Skip navigation

How can regional cooperation on bioeconomy pathways support equity, health and well-being?

A workshop during the Global Bioeconomy Summit 2020 examined priorities for innovative bioeconomy pathways that promote health, well-being and resilience. Below, you can watch a video from the workshop, and read takeaway points and quotes from key speakers.


Venni Arra, Ekaterina Bessonova / Published on 18 December 2020

On 16 and 18 November the SEI Initiative on Governing Bioeconomy Pathways hosted a two-part workshop during the online summit, together with partners from Applied Biotech International Nigeria Limited, the University of Bonn and the Science Center Jülich. The plenary speaker was Sir Andrew Haines from the Centre on Climate Change and Planetary Health at the London School of Hygiene and Tropical Medicine.

The workshop considered the current status of regional cooperation on the bioeconomy and highlighted barriers and opportunities. The discussions allowed participants to identify actors and institutions needed for advancing regional cooperation on innovative bioeconomy pathways that support health and well-being.

A more detailed workshop report will soon be available on the GBS workshop site. Watch the video to see the key lessons from the workshop and read the summary below.

Watch the video summary

1. Bioeconomy – a double-edged sword

As part of a socio-ecological system, the bioeconomy can provide solutions but also be a source of potential problems, depending on the chosen pathway. The increasing demand for bio-based products supports new economic development options in low- and medium-income countries but also requires careful management of sustainable production systems, market applications and environmental conservation. In East Africa, for example, the bioeconomy could combine locally available resources with creation of local livelihoods to address key health concerns, such as malaria. Bioeconomy development must also maintain a focus on biodiversity and conservation, as noted from the presentation on India’s Mission on biodiversity and human well-being.

2. Capacity building and policy frameworks are needed to foster regional bioeconomy collaboration

A common issue that arose across different regions was the need for capacity building through establishing competence networks and innovation clusters. Sandra Venghaus from Forschungszentrum Jülich pointed out that “this includes bringing together stakeholders with local knowledge that are often drivers of vision development for a region, as well as global players who are important for knowledge and technology transfer for access to global markets or the achievement of economies of scale”. Furthermore, the right policy frameworks, which both initiate transformation and promote cooperation, are important for trade and regional collaboration. “The focus has to shift to interregional and cross-sectoral cooperation as a motor for more widespread development of bioeconomic solutions,” Venghaus added.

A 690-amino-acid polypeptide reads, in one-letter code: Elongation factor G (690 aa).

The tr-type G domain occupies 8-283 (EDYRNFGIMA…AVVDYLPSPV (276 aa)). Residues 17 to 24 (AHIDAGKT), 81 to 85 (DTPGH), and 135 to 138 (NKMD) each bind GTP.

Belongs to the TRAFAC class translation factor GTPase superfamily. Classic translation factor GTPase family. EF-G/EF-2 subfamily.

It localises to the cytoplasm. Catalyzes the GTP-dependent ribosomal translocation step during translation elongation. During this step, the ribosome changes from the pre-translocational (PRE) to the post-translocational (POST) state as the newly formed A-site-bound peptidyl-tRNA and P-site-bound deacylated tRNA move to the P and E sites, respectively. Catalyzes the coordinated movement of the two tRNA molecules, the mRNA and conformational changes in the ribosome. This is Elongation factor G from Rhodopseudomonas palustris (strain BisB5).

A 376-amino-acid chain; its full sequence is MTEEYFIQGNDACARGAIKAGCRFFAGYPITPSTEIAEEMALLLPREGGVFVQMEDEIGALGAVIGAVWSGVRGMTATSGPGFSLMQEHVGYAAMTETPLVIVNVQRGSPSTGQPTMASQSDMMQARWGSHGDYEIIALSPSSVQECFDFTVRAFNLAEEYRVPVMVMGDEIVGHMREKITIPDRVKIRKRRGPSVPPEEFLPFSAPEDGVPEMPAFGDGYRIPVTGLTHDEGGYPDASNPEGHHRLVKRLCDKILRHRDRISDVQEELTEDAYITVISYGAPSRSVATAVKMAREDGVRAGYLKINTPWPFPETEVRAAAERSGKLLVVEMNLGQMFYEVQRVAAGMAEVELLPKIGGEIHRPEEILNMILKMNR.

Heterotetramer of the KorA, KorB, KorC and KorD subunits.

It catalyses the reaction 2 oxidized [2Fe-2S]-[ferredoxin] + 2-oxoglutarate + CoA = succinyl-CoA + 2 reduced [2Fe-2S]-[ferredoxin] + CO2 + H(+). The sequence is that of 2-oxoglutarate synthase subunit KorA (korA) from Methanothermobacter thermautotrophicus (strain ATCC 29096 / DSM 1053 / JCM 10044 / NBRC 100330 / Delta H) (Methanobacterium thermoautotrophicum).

3. Convening platforms will be key for a successful bioeconomy

A central cross-cutting theme expressed by participants was the importance of regional collaboration in achieving resilience. The unprecedented global disruption caused by the COVID-19 pandemic has revealed weaknesses in the links between regional and global production and consumption systems. Regional cooperation could bridge the existing gap between local and global approaches by promoting technology transfer, building platforms for innovation, and sharing best practice. Also, convening platforms are greatly needed to catalyze knowledge sharing, policy development, capacity building and to support sustainable bioeconomy development on all levels.

Key quotes from the workshop

Bioeconomy pathways can yield many benefits for health, livelihoods, climate and resilience. But we will have to employ careful design, evaluation and implementation of policies and technologies to achieve these benefits and minimize trade-offs. Regional and transnational cooperation will be essential to foster rapid scale up of transdisciplinary research, evidence synthesis and capacity development for innovation and evaluation of bioeconomy policies and technologies.

Andrew Haines, London School of Hygiene and Tropical Medicine

Perhaps the only silver lining on the dark clouds of the devastating pandemic is the golden opportunity to reset the button from reckless fossil-based nation-centric economies that were bound to fall off a mountain-cliff to a BIORESOURCE-Based one that is conserved and steered by applying knowledge and technology to develop highly diversified value-added Bio-products through strategic regional exchanges.

Diuto Esiobu, Applied Biotech Nigeria

Although priorities vary across different world regions, bioeconomy initiatives can promote ecological health and human well-being alongside other key environment and development objectives through cross-cutting approaches that facilitate integration and innovation.

Francis X Johnson, SEI

Governments should intentionally enact and implement policies that encourage synergies between neighboring nations and regions, to exchange knowledge, technology, and bioresources equitably, to support global health.

Diuto Esiobu, Applied Biotech Nigeria

Successful bioeconomic transformation starts with an understanding of regional strengths and creation of visions that move beyond national borders and towards ‘bioeconomic boundaries’.

Sascha Stark, University of Bonn

Watch the full workshop recording

GBS 2020 workshop page

Design and development by Soapbox.